It’s difficult to realize that rap lyrics are admissible as court evidence, but they are. The State of Maryland’s highest court ruled that rap lyrics may be admitted in court as evidence of a defendant’s guilt. In 2017, Lawrence Montague was indicted for the murder of George Forrester who attempted to buy cocaine with a counterfeit bill. Once in jail, Montague recorded a rap verse, soon uploaded to Instagram. Unfortunately, the lyrics matched the details of the murder, even making references to shooting “snitches,” and the recording of the lyrics was presented as evidence of Montague’s guilt at his trial. He was then convicted and sentenced to a combined fifty years for second-degree murder and use of a firearm in a crime of violence. His arrestation was based on a single witness’s identification, so the lyrics apparently played a big role. Isn’t it a very slippery slope?
Several prominent rappers like Jay-Z, Meek Mill, Kelly Rowland, Killer Mike have signed a letter urging to change the law and prevent the use of rap lyrics as evidence in criminal trials.
“The right to free speech is enshrined in our federal and state constitutions,” state senator Brad Bailey said in November. “The admission of art as criminal evidence only serves to erode this fundamental right, and the use of rap and hip-hop lyrics, in particular, is emblematic of the systemic racism that permeates our criminal justice system.”
“This is a long time coming,” said Alex Spiro, Jay-Z’s lawyer, who drafted the letter. “By changing the law here, you do a lot of good for the cases that it affects, but you also send a message that progress is coming. We expect it will be followed in a lot of places,” he declared to Rolling Stone.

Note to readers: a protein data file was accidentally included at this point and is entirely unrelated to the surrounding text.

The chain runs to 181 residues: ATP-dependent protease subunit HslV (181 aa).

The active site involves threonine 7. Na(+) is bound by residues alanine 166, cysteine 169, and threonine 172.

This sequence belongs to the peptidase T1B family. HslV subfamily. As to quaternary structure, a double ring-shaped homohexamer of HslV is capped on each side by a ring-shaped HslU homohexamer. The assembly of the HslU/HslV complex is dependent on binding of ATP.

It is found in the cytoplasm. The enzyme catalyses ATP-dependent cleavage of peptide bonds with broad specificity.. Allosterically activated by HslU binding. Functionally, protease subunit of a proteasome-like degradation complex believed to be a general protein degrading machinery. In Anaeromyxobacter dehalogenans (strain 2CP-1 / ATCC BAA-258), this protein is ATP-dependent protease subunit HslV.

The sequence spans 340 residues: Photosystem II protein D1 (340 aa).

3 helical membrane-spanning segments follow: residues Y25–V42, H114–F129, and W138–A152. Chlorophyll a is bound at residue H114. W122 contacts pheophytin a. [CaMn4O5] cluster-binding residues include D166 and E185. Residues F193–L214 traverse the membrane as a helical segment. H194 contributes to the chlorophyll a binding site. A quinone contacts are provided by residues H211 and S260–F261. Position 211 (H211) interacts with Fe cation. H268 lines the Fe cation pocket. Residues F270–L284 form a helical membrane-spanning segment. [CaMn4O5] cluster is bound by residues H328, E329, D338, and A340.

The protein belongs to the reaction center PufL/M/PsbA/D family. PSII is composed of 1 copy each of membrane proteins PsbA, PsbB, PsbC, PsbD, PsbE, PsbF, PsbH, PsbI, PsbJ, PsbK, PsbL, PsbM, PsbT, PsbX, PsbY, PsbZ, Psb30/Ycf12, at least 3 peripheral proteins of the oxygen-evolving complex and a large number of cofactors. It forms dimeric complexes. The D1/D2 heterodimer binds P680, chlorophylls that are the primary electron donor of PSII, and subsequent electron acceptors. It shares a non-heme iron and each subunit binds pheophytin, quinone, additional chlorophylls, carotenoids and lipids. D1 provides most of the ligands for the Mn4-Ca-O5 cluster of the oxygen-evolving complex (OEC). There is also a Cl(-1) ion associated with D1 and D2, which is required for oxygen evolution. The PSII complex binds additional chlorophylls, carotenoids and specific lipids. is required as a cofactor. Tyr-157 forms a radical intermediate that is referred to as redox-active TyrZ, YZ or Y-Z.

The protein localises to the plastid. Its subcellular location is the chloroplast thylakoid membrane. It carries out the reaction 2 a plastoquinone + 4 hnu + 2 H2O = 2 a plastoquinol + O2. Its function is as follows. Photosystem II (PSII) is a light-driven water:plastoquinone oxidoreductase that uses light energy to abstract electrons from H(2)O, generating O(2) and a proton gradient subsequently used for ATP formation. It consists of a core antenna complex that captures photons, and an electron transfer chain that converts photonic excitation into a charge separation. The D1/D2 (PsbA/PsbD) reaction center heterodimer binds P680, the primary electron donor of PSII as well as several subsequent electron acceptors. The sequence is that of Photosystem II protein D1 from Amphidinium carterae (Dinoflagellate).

Using lyrics in a trial is indeed seriously problematic, it ignores the separation between art and reality and sets a dangerous precedent. Does it mean every violent lyric could be potentially used against the author? Senator Bailey is right to talk about systemic racism because it is very unlikely that the same thing could happen for another genre. As a matter of fact, studies have shown that lyrics in country songs can be as violent as rap lyrics, but that rap is still perceived as more threatening. Interestingly, “Listeners are more likely to assume violent lyrics are autobiographical if they’re identified with the [rap] genre,” reveals a study.
And of course, we are not even talking about literature or cinema. It seems inconceivable to think that one of his movies would be presented as evidence if Tarantino was on trial.
So why rap? Can we once again blame racism? Using rap lyrics in court is depriving them of any artistic status and so it is complete nonsense. Art should always be protected by the First Amendment.
Creem – America’s Only Rock ‘n’ Roll Magazine, Reviewed Issue By Issue – November 1972 (Volume 4, Number 6)
Lester Bangs is threatened with possible death
A whimsical and wonderful folk tune
a godawful reworking of “Juicy”
The Earliest Bird: Top New Recorded Release 5-20-22 – 5-26-22, Harry Style’s “Harry’s House” Reviewed
his sweetness bleeds over
Ryan Adams is currently playing the best shows of his career
Creem – America’s Only Rock ‘n’ Roll Magazine, Reviewed Issue By Issue – October 1972 (Volume 4, Number 5)
We leap ahead almost a year
A flatout triumph from a major performer
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I WISH I HADN’T GONE
a time-capsule type of roster